As I grabbed my backpack from my closet today to prepare for my first in-person class since March, I felt a strong sense of nostalgia. I have not had to use my backpack in months, since I spend all my time doing schoolwork in the confines of my apartment. There is still a granola bar in the front pocket of my backpack, and I remember how I always packed a granola bar to eat in between classes as a substitute for breakfast my freshman year of college.
For the past 11 months, everything has been “remote”. There was no class trip to Europe, no sorority formal, no business fraternity getaway to the mountains, no CU sporting events - the list goes on. Recently, I have been thinking about how many events we have all missed out on. High school kids have had to miss out on sporting events, music concerts, FFA events, and prom; weddings have had to be postponed; and parents with jobs have had to make tremendous sacrifices in order to take care of their kids when school became virtual.
What I wonder is: how will people look back on these past months once things return to normal? It is hard not to be angry about how things have played out, even though so many things have been out of our control. How are we supposed to reflect on all the challenging situations we have faced? Should the parents of those high school seniors who missed their last prom, their Spring sports season, and had only a tiny graduation ceremony continue to complain about these canceled events? What example would that set for the teenagers who are equally as disheartened?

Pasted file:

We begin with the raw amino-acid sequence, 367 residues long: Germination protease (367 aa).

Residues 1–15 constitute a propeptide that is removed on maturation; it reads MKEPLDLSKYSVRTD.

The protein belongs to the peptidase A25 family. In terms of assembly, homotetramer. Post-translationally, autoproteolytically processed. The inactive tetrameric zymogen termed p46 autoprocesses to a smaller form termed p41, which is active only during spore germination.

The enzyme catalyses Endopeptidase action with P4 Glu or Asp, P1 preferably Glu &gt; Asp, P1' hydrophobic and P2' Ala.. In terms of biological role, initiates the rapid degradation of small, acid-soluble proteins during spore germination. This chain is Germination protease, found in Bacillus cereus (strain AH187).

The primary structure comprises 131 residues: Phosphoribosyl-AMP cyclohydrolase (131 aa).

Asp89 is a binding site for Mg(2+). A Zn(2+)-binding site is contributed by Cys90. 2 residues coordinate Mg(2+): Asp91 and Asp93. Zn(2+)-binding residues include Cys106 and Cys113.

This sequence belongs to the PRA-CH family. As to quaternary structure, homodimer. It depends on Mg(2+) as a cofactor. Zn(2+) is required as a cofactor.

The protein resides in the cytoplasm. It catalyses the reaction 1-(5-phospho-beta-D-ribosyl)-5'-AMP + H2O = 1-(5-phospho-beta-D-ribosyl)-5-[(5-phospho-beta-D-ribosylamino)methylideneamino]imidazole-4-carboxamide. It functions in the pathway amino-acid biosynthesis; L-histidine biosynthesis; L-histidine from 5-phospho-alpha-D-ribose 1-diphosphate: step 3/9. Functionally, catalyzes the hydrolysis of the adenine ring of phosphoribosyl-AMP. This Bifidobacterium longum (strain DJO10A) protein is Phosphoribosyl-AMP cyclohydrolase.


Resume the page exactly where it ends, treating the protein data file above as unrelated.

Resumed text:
Personally, I have a lot of bitterness about essentially missing a year of college. However, now as I look at my backpack next to my door, packed up ready for my in-person class, I feel excited. I feel hope that things will return to normal soon. Despite everything that has been cancelled, I do know that these unprecedented times have provided an unusual and unique opportunity.
The opportunity is this: fervently being grateful for what we have, as well as the chance for growth. I hope people will take advantage of this opportunity and choose to act upon it instead of constantly being negative. I think the worst thing we, as a society, could do after this pandemic is use it to make excuses. Excuses that could range from, “Well, I wasn’t able to learn as much in a remote environment” or “since there aren’t as many activities going on, I am going to choose to be indolent.” I do realize that some consequences of the pandemic have been unavoidable. I can only imagine the toll it has taken on parents watching their kids miss out on the basketball state championships, the disappointment of a grandparent who is unable to watch some of the recent sporting events that have taken place, or the kids who have spent countless hours in the gym working hard for their sport, only to have their season get moved back further and further. Despite this, I think it is important to focus on the lessons we can teach kids about not getting what you want, and to start putting energy towards things that are attainable and in our control.
I encourage people to start taking action by packing up their backpacks and opening doors that hold new opportunities, rather than just sitting at home and choosing to focus on all the hardships they have faced. I know I will be smiling and choosing to walk out the door and embark on any new initiatives I can uncover. I want society to do the same.